You are reading an old version of the documentation (v1.5.1). For the latest version see

We're updating the default styles for Matplotlib 2.0

Learn what to expect in the new updates



This Page

pylab_examples example code: plotfile_demo.pyΒΆ

(Source code)

import matplotlib.pyplot as plt
import numpy as np

import matplotlib.cbook as cbook

fname = cbook.get_sample_data('msft.csv', asfileobj=False)
fname2 = cbook.get_sample_data('data_x_x2_x3.csv', asfileobj=False)

# test 1; use ints
plt.plotfile(fname, (0, 5, 6))

# test 2; use names
plt.plotfile(fname, ('date', 'volume', 'adj_close'))

# test 3; use semilogy for volume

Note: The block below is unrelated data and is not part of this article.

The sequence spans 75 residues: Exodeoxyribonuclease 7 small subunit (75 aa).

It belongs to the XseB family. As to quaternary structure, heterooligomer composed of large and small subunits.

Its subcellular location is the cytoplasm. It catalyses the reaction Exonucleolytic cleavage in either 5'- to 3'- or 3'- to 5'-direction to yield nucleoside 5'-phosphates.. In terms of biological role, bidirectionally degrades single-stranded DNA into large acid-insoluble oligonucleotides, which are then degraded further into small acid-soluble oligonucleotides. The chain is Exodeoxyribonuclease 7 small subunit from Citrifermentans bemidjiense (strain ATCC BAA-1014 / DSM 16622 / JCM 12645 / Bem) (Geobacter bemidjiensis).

plt.plotfile(fname, ('date', 'volume', 'adj_close'),
             plotfuncs={'volume': 'semilogy'})

# test 4; use semilogy for volume
plt.plotfile(fname, (0, 5, 6), plotfuncs={5: 'semilogy'})

# test 5; single subplot
plt.plotfile(fname, ('date', 'open', 'high', 'low', 'close'), subplots=False)

# test 6; labeling, if no names in csv-file
plt.plotfile(fname2, cols=(0, 1, 2), delimiter=' ',
             names=['$x$', '$f(x)=x^2$', '$f(x)=x^3$'])

# test 7; more than one file per figure--illustrated here with a single file
plt.plotfile(fname2, cols=(0, 1), delimiter=' ')
plt.plotfile(fname2, cols=(0, 2), newfig=False,
             delimiter=' ')  # use current figure
plt.ylabel(r'$f(x) = x^2, x^3$')

# test 8; use bar for volume
plt.plotfile(fname, (0, 5, 6), plotfuncs={5: 'bar'})

Keywords: python, matplotlib, pylab, example, codex (see Search examples)